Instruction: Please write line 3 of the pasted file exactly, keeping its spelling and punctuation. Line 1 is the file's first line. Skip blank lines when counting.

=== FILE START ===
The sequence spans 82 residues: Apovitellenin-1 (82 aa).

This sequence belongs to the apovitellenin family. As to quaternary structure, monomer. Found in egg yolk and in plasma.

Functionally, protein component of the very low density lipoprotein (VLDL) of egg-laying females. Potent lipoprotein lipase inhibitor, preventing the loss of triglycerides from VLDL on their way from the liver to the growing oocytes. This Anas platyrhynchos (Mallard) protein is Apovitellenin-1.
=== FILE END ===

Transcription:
Functionally, protein component of the very low density lipoprotein (VLDL) of egg-laying females. Potent lipoprotein lipase inhibitor, preventing the loss of triglycerides from VLDL on their way from the liver to the growing oocytes. This Anas platyrhynchos (Mallard) protein is Apovitellenin-1.